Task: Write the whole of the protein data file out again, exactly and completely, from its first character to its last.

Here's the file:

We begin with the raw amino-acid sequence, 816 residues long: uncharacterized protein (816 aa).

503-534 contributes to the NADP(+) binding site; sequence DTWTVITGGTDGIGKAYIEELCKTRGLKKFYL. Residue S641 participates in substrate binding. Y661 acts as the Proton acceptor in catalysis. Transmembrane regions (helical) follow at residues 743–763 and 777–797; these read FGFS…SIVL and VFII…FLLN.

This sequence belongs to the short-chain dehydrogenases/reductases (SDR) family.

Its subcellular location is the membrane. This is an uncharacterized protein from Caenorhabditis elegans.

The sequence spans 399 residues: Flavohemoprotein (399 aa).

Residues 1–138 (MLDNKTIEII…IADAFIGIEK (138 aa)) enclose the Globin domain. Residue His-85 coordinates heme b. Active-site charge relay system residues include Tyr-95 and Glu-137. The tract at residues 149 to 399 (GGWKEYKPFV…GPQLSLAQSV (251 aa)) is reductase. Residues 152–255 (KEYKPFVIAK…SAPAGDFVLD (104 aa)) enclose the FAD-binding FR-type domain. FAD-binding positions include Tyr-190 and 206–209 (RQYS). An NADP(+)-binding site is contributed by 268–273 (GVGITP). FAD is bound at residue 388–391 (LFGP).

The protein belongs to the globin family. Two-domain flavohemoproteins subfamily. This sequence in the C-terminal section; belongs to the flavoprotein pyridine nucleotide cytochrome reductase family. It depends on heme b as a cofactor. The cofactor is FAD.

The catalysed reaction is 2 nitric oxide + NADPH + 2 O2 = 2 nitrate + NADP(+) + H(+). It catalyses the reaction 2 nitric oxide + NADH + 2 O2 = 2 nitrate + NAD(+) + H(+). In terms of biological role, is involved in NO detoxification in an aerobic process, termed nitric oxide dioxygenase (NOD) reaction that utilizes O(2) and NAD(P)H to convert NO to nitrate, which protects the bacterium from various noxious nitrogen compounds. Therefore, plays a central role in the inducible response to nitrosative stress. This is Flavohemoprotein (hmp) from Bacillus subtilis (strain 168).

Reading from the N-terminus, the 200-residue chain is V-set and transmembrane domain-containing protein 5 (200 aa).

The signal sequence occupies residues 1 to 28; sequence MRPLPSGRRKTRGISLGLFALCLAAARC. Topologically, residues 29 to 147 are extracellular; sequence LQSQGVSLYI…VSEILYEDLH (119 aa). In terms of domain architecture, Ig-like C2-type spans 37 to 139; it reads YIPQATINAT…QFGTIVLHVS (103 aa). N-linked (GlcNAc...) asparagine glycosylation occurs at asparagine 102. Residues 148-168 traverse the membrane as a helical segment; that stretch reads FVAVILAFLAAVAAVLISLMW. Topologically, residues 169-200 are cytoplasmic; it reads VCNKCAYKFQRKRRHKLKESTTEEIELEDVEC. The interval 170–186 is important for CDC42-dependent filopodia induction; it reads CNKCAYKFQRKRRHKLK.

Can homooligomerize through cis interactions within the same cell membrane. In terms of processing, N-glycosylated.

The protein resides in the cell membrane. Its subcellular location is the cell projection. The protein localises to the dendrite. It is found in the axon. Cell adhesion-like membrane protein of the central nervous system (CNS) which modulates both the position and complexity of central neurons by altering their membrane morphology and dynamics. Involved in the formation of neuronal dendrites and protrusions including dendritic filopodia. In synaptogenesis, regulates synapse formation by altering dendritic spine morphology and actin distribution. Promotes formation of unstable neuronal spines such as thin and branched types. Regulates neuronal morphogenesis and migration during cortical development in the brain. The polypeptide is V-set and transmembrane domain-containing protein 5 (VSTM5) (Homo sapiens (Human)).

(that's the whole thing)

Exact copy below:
We begin with the raw amino-acid sequence, 816 residues long: uncharacterized protein (816 aa).

503-534 contributes to the NADP(+) binding site; sequence DTWTVITGGTDGIGKAYIEELCKTRGLKKFYL. Residue S641 participates in substrate binding. Y661 acts as the Proton acceptor in catalysis. Transmembrane regions (helical) follow at residues 743–763 and 777–797; these read FGFS…SIVL and VFII…FLLN.

This sequence belongs to the short-chain dehydrogenases/reductases (SDR) family.

Its subcellular location is the membrane. This is an uncharacterized protein from Caenorhabditis elegans.

The sequence spans 399 residues: Flavohemoprotein (399 aa).

Residues 1–138 (MLDNKTIEII…IADAFIGIEK (138 aa)) enclose the Globin domain. Residue His-85 coordinates heme b. Active-site charge relay system residues include Tyr-95 and Glu-137. The tract at residues 149 to 399 (GGWKEYKPFV…GPQLSLAQSV (251 aa)) is reductase. Residues 152–255 (KEYKPFVIAK…SAPAGDFVLD (104 aa)) enclose the FAD-binding FR-type domain. FAD-binding positions include Tyr-190 and 206–209 (RQYS). An NADP(+)-binding site is contributed by 268–273 (GVGITP). FAD is bound at residue 388–391 (LFGP).

The protein belongs to the globin family. Two-domain flavohemoproteins subfamily. This sequence in the C-terminal section; belongs to the flavoprotein pyridine nucleotide cytochrome reductase family. It depends on heme b as a cofactor. The cofactor is FAD.

The catalysed reaction is 2 nitric oxide + NADPH + 2 O2 = 2 nitrate + NADP(+) + H(+). It catalyses the reaction 2 nitric oxide + NADH + 2 O2 = 2 nitrate + NAD(+) + H(+). In terms of biological role, is involved in NO detoxification in an aerobic process, termed nitric oxide dioxygenase (NOD) reaction that utilizes O(2) and NAD(P)H to convert NO to nitrate, which protects the bacterium from various noxious nitrogen compounds. Therefore, plays a central role in the inducible response to nitrosative stress. This is Flavohemoprotein (hmp) from Bacillus subtilis (strain 168).

Reading from the N-terminus, the 200-residue chain is V-set and transmembrane domain-containing protein 5 (200 aa).

The signal sequence occupies residues 1 to 28; sequence MRPLPSGRRKTRGISLGLFALCLAAARC. Topologically, residues 29 to 147 are extracellular; sequence LQSQGVSLYI…VSEILYEDLH (119 aa). In terms of domain architecture, Ig-like C2-type spans 37 to 139; it reads YIPQATINAT…QFGTIVLHVS (103 aa). N-linked (GlcNAc...) asparagine glycosylation occurs at asparagine 102. Residues 148-168 traverse the membrane as a helical segment; that stretch reads FVAVILAFLAAVAAVLISLMW. Topologically, residues 169-200 are cytoplasmic; it reads VCNKCAYKFQRKRRHKLKESTTEEIELEDVEC. The interval 170–186 is important for CDC42-dependent filopodia induction; it reads CNKCAYKFQRKRRHKLK.

Can homooligomerize through cis interactions within the same cell membrane. In terms of processing, N-glycosylated.

The protein resides in the cell membrane. Its subcellular location is the cell projection. The protein localises to the dendrite. It is found in the axon. Cell adhesion-like membrane protein of the central nervous system (CNS) which modulates both the position and complexity of central neurons by altering their membrane morphology and dynamics. Involved in the formation of neuronal dendrites and protrusions including dendritic filopodia. In synaptogenesis, regulates synapse formation by altering dendritic spine morphology and actin distribution. Promotes formation of unstable neuronal spines such as thin and branched types. Regulates neuronal morphogenesis and migration during cortical development in the brain. The polypeptide is V-set and transmembrane domain-containing protein 5 (VSTM5) (Homo sapiens (Human)).